oyster56 - I don't see a motor replacement at 1.25 THP, but based on your information, you could probably use a motor with 1.1 or 1.0 THP. The 1.1 THP motor is a standard uprated motor, UST1102. The 1.0 THP motor is an Energy Efficient (EE) motor, UCT1102. The EE motor is $40 more but would save you 20% on operating costs. Also since these both are slightly smaller motors than your old one, you will have to buy a smaller impeller. And, for any motor replacements, you should buy a new shaft seal.Dennis R.Posted: 7/23/2013Reply

oyster56Posted: 7/23/2013Reply

InyoPools Product Specialist

Mike - Your pool holds about 10,000 gallons of water. A 1 1/2 HP pump should be sufficient to handle circulation for this size pool and your waterfalls.Dennis R.Posted: 7/18/2013Reply

MikePosted: 7/17/2013Reply

InyoPools Product Specialist

MM - For a head of 11' you would need a 1/2 HP Hayward Super Pump that would provide 55 GPM. This is overkill but this is the smallest pump we sell. For a head of 67' the charts show you would need a 1 HP Hayward Super II Pump (different class of pump) which provides 35 GPM. The next lower pump, 3/4 HP, is right on the edge of providing 19 GPM for 67' of head and the manufacturer recommends going up to the next level.Dennis R.Posted: 7/17/2013Reply

InyoPools Product Specialist

Bjtex - Yes, you could use a 1 1/2 HP pump but you're on the edge. You could hedge your choice a little by getting a 1 1/2 HP pump with a SF of 1.10 or 1.25 to get a slightly higher THP. THP = HP x SF. If you are concerned about operating cost and can afford the initial pump cost, you should look at buying an Energy Efficient (EE) pump or a 2 speed or variable speed pump.Dennis R.Posted: 7/16/2013Reply

MMPosted: 7/16/2013Reply

BjtexPosted: 7/14/2013Thanks

Reply

InyoPools Product Specialist

volts/amps/watts - A pool motor's volts/amps/watts are generally defined by the HP of the motor. With little exception, pool motors use either 115V or 230V. That is defined by the power available at the house. Amps (and Watts) are directly related to HP. The more HP a motor has, the more Amps/Watts it will use. Some EE motor are designed to be more energy efficient than their stand counterparts and might use 20% less Amps/ Watts for the same HP.Dennis R.Posted: 7/8/2013Reply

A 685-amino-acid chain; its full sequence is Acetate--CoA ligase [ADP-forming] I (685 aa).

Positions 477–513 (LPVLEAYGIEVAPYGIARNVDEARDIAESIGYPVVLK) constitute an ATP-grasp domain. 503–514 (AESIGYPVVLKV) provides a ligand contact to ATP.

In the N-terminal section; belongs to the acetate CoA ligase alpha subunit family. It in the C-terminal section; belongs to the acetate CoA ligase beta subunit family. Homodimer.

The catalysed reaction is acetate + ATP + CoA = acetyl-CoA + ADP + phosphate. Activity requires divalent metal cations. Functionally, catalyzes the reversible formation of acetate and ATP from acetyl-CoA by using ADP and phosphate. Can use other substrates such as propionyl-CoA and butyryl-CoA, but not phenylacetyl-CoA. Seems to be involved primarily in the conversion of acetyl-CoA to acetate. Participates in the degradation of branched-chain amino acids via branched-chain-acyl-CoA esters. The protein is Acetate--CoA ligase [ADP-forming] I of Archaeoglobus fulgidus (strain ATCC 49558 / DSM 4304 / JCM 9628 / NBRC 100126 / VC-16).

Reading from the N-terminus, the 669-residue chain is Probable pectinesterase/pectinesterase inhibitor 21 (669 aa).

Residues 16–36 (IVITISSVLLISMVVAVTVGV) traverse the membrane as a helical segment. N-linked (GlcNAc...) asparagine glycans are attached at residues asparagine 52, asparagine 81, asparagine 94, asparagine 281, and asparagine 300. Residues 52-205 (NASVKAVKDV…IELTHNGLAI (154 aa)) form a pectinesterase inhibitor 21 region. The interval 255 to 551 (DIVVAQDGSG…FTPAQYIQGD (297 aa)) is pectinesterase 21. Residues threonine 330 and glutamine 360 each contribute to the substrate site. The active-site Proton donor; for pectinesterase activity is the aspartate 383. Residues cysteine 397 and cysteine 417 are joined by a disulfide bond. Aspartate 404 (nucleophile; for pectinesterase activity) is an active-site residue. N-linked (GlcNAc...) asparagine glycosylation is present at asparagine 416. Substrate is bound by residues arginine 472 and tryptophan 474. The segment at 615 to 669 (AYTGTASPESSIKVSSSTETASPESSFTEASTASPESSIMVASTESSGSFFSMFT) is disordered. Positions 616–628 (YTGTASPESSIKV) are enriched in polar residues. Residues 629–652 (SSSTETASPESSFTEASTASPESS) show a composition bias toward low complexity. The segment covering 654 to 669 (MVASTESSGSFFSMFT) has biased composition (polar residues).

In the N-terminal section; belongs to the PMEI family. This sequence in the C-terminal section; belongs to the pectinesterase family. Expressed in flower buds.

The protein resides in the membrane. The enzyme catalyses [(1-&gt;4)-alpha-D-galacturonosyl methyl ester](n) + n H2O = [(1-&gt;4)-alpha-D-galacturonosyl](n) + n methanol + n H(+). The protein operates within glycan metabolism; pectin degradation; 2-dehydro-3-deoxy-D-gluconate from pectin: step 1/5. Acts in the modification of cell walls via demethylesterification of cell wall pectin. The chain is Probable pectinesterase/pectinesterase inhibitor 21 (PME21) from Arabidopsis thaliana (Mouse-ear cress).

InyoPools Product Specialist

Glenn- Your main limitation is your pool's pipe size of 1 1/2". For your volume of water you could probably use a 2 THP pump but your piping should not use anything over 1 1/2 THP. Note that's real or Total HP [THP] which is the product of HP and Service Factor [SF] - see motor label. For example, a motor with a labeled HP of 1.5 and a SF of 1.4 has a real THP of 1.5 x 1.4 or 2.1 THP. If you have the option of changing out your piping for 2" or 2 1/2" pipes, you could use the larger pumps.Dennis R.Posted: 7/8/2013Reply

AnonymousPosted: 7/7/2013Reply

GlennPosted: 7/6/2013I have a 24x48 inground liner pool (50,000gallons). I have to run the pump 24/7 to keep clean. There is 2 stair returns, and 2 returns in shallow end for a total of 4 (2 lines leave pump and turn to 4). I then have 2 skimmers and one bottom drain. All the pipes are 1.5 inch. 500lb sand filter and a 1hp motor. What changes do I need to do so I don't have to run pump all day and night and keep a clean pool? Any advice would be super helpful! Thank you.

Reply

InyoPools Product Specialist

anna - This guide provides an estimate for a typical pool. With your pool's extra returns and drains, you could go with a 1 1/2 THP pump. A 2 THP pump is probably too big. However, if you have 2" piping in your suction and return lines, you could go with a 2 THP pump and if you find it's too much you could back it off by substituting a smaller impeller. Note make sure you are looking at real or Total Horse Power (THP) which is the product of HP and Service Factor (SF) when selecting a pump size. Some pumps labeled 2 HP can actually be 2.5 THP if the SF is 1.25.Dennis R.Posted: 7/2/2013Reply

annaPosted: 7/1/2013Reply

InyoPools Product Specialist

terry - For your size pool with a spa and water features and 2" piping, many people use a 2 HP pump.Dennis R.Posted: 6/29/2013Reply

terryPosted: 6/28/2013Reply

JJPosted: 6/22/2013Reply

InyoPools Product Specialist